Physicians Train to Become CTA Experts

Center uses emerging technologies to give cardiologists hands-on training

 

November 17, 2006
Students receive hands-on training with small classroom sizes at CVCTA Education.

Training physicians, especially cardiac specialists, has taken on an increasingly critical role. With more cardiologists, cardiovascular surgeons and vascular surgeons interpreting CT data, the need for proper training has increased exponentially in recent years.

CVCTA Education, based in San Francisco, CA, has embraced the need to train cardiac specialists and uses its expertise to expose doctors to a hands-on experience with the latest technologies utilized in CT angiography (CTA). Tony DeFrance, M.D., a board-certified interventional cardiologist and medical director of the training center, is at the helm of the training center’s comprehensive program — which he makes available at the center or on-site at a medical facility.

“CTA is an incredibly powerful procedure that impacts every level of cardiology,” said Dr. DeFrance. “Cardiologists are using sophisticated technology that makes the evaluation and treatment of coronary disease less invasive and less costly. Our mission is to educate physicians on how to efficiently perform, post-process and interpret CTA, including cardiac and peripheral vascular studies, using these technologies.”

Dr. DeFrance is also the director of Cardiovascular CT Angiography for Liberty Pacific Medical Imaging, a group of imaging centers with four locations throughout California. “Live” cases from these imaging centers are used in CVCTA’s courses.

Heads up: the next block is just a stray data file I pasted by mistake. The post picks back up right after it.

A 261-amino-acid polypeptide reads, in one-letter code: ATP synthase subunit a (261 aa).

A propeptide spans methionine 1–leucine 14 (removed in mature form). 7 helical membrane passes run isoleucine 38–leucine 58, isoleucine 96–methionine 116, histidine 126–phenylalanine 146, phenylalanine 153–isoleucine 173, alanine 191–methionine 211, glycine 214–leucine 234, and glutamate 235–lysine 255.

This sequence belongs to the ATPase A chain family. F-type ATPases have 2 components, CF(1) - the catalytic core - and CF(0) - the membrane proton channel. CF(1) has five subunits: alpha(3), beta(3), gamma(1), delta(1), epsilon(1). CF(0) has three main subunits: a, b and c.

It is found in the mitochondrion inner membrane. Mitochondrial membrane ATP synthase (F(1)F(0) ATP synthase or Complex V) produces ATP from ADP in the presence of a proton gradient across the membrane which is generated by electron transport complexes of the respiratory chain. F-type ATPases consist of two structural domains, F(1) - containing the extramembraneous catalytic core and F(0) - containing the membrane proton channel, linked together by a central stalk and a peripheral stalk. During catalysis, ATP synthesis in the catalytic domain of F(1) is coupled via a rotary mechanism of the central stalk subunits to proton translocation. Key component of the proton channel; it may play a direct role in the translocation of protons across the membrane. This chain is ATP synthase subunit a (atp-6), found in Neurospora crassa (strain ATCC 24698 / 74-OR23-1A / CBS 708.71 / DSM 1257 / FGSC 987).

Interpreting CTA is a completely new practice for many cardiac specialists; however, it is taking a vital role in the evaluation of coronary artery disease. Because it’s an emerging practice, the ratio of trained physicians to novice physicians is low, creating a significant demand for training. An essential component of learning to read cardiac CT studies is the need for hands-on workstation experience. It is not a skill that can be learned by watching DVDs or static images of someone else reviewing a study.

The training program offered at CVCTA is unique in that it is one of the only hands-on workstation programs in the country, and class sizes are kept small for personalized instruction and independent workstation experiences. It uses cutting-edge technologies including 64-slice scanners and two advanced visualization solutions, including Vitrea, offered by Minneapolis-based Vital Images. The four-day Part I course teaches students how to perform and interpret CT angiograms and familiarizes them with the “buttonology” of the workstations.

The Part II course exposes students to approximately 75 cases that vary in cardiovascular pathology. Level II certification is granted once the Part II course is completed and a total of 150 cases have been read. In addition, CME credits are given for each day completed, up to 32 credits for each level.

In addition, Dr. DeFrance recently rolled out the Part II CVCTA course in a self-paced software-based format through which the physician can learn the same material and techniques as in the class.

“It is difficult for busy physicians to be out of the office so we developed a software version of the level II training course,” said DeFrance. “A huge value to the Part I course is the hands-on component, but once students master the technology, they can easily complete the advanced course on their own schedule. We are thrilled to make essential education more accessible to cardiologists and radiologists.”

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